Brian Stelter

Distortion of Truth

Screenshot 2020-09-19 at 11.32.41

Brian Stelter
Brian Stelter

While other leaders were marshalling resources to combat the greatest pandemic in modern times, President Donald Trump was watching Fox News over six hours a day which his staff refers to as “executive time”. In January 2020, when Fox News began to downplay COVID-19, the president was quick to agree. In March, as the deadly virus spiralled out of control, Sean Hannity mocked “coronavirus hysteria” as a “new hoax from the left. Millions of Americans took Hannity and Trump’s word as truth- until some of  them started to get sick. In Hoax, CNN anchor and chief media correspondent Brian Stelter tells the twisted story of   the relationship between Donald Trump and Fox News, from the time  Trump glided down the golden escalator to announce his candidacy in the 2016 presidential election to his acquittal on two articles of impeachment in early 2020, fox hosts spread his lies and smeared his enemies.

“Republicans originally thought  that Fox worked for us, and now  we are discovering we work for Fox” David Frum, former speechwriter for George W Bush, declared in the days when Mitty Romany was in the ascendant and Roger Ailes micromanaged the camera angles in Fox News’s Manhattan Studios.

Media-obsessed Donald Trump has reshaped the Republican Party in his image, who works for whom?

It is four years since sexual harassment allegations cost Ailes his chairmanship of Fox News and three years since he died.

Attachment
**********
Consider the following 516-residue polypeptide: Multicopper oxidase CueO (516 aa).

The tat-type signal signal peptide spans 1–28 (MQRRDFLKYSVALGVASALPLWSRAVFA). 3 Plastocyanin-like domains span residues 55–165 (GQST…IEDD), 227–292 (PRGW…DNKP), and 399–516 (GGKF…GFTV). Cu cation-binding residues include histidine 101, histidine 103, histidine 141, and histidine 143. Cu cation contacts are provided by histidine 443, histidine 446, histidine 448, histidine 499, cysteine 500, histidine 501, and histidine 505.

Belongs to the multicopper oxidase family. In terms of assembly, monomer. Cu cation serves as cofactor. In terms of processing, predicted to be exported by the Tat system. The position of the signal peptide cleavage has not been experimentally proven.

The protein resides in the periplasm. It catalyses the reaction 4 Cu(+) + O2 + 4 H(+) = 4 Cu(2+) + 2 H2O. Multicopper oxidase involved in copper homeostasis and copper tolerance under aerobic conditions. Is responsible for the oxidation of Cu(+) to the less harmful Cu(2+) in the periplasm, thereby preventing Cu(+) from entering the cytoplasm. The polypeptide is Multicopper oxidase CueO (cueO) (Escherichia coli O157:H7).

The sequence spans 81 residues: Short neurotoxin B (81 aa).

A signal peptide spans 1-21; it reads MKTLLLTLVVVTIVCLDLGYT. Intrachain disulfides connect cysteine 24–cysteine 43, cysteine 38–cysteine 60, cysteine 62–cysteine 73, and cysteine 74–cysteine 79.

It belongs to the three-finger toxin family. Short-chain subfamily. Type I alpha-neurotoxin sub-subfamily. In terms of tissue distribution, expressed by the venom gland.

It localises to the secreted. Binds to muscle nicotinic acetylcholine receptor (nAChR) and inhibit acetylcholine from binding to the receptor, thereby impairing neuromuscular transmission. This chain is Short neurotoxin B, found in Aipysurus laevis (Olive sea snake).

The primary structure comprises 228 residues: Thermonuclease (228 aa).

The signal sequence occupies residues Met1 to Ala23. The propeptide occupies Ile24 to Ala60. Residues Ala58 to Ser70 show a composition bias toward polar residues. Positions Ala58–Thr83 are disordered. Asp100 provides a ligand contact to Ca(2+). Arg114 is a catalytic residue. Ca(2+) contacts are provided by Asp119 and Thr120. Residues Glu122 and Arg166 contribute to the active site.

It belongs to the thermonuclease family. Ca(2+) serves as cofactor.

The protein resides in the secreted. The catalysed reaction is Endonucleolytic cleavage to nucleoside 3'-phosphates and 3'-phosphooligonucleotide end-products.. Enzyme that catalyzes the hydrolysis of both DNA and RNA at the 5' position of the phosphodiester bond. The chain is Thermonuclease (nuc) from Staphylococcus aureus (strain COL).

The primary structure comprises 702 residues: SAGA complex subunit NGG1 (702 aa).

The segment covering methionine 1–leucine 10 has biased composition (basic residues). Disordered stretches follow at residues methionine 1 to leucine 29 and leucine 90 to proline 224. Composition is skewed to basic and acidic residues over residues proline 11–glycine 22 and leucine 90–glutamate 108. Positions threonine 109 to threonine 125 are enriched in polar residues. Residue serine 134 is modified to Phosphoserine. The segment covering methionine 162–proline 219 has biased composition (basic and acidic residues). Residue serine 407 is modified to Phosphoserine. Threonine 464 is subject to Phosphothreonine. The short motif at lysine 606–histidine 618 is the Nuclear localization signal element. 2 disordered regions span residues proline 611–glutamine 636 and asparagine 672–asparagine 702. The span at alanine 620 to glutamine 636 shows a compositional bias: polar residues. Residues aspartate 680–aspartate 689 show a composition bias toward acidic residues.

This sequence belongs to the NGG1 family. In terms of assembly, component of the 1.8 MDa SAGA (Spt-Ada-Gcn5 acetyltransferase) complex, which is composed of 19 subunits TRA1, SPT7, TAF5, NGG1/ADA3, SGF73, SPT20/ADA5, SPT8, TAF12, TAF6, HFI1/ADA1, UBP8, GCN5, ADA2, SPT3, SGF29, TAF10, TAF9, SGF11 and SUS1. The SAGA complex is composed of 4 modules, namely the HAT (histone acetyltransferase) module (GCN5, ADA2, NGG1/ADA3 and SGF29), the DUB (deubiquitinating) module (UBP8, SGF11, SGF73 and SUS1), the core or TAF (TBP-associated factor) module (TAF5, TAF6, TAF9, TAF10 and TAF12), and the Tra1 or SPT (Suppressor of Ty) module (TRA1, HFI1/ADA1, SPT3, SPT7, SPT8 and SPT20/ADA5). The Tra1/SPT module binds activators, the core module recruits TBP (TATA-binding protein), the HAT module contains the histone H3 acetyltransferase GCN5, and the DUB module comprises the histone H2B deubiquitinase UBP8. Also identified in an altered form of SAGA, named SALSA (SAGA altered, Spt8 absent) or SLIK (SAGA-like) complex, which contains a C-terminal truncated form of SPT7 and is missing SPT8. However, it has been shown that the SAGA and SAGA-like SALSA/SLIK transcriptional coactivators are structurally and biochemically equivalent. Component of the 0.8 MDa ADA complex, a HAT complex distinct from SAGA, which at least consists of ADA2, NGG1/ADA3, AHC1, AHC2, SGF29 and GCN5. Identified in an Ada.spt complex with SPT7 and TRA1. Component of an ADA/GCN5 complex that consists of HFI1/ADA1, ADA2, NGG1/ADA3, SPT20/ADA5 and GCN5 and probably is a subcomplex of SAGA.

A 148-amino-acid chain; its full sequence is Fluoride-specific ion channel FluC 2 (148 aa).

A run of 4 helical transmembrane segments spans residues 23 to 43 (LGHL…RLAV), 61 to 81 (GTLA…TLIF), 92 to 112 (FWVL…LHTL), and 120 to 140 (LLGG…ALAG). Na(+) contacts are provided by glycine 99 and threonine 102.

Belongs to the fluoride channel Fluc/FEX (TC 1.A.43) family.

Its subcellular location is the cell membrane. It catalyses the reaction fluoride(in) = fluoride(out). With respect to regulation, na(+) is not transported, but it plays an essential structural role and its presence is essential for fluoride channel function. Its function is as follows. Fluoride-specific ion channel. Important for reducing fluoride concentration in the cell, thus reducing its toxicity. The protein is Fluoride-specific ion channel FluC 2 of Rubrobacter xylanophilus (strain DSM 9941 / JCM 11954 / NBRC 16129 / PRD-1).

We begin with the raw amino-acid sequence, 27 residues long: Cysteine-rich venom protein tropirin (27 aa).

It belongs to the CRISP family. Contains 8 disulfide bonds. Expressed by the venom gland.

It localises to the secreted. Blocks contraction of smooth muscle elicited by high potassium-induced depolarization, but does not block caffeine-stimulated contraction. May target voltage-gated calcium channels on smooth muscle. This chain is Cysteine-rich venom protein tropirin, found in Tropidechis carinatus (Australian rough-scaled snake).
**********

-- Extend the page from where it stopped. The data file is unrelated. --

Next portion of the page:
“ I think it would be good for the country right now if Roger Ailes were still in charge of Fox” , one insider tells Stelter. Ailes’s absence has left the “talent’ free to indulge slavishly flattering coverage of Trump’s presidency with no fear of wrath from Ailes. “ Prime Time opinion merchants  such as Sean Hannity  have the power and management has no control over primetime” 

Stelter  obsessed with news since childhood, began blogging about cable news  at 18, earning the respect of industry stars including  Hannity.

Stelter  is angered by the  baleful influence he believes fox has had. “ This is the story about a rot at the core of politics. It’s  about the difference between new and propaganda”.

Trump’s recent denial of having called dead US troops  “suckers’ above its own correspondent’s that he had.

Hoax captures Fox at a unique moment, in which the President still counts on it  to mobilise his voters but his tweets expressing fury at any coverage that falls short of total loyalty are getting more frequent.

Hoax argues,  “Policy and personnel in this White House are set by a  Trump-Fox feedback loop.Trump attacked  Google because of Fox.  He raged against migrant caravans because of Fox and he got  facts wrong  again and again because of mistakes .. by the network.”

Stelter contends, the president was lulled into complacency about COVID-19 by Fox hosts dismissing the pandemic as a media hoax.

“Viewers like Trump had been trained by Fox, to disbelieve what other new outlets said” Stelter  explains. He paints Trump as both victim of and participant in this misinformation loop, needing Fox’s affirmation of his preferred version of events  while colluding in a system which “delivered un-news while trying to destroy traditional sources of news”.

Hannity is portrayed as a millionaire railing against media  elites who tells friends that he thinks the president is crazy but whose business model will not let him so in public.

Stelter says “Everyone in Fox lives in fear of losing an ageing but lucrative audience that cannot stand to see bad new about their hero.

Each year Fox generates $2bn cash, and Fox is part of Trump’s  2016 election victory gave its controlling mogul  unprecedented presidential access, possibly soothing the sale of  his entertainment assets to Disney. Fox has divided his family.

James Murdoch , the more liberal son, could try to wrest  control of Fox Corp from his brother  Lachlan in the event of Rupert’s death.

Hoax: Donald Trump, Fox News, And the Dangerous Distortion of  Truth by Brian Stelter, One Signal $28, 368 pages.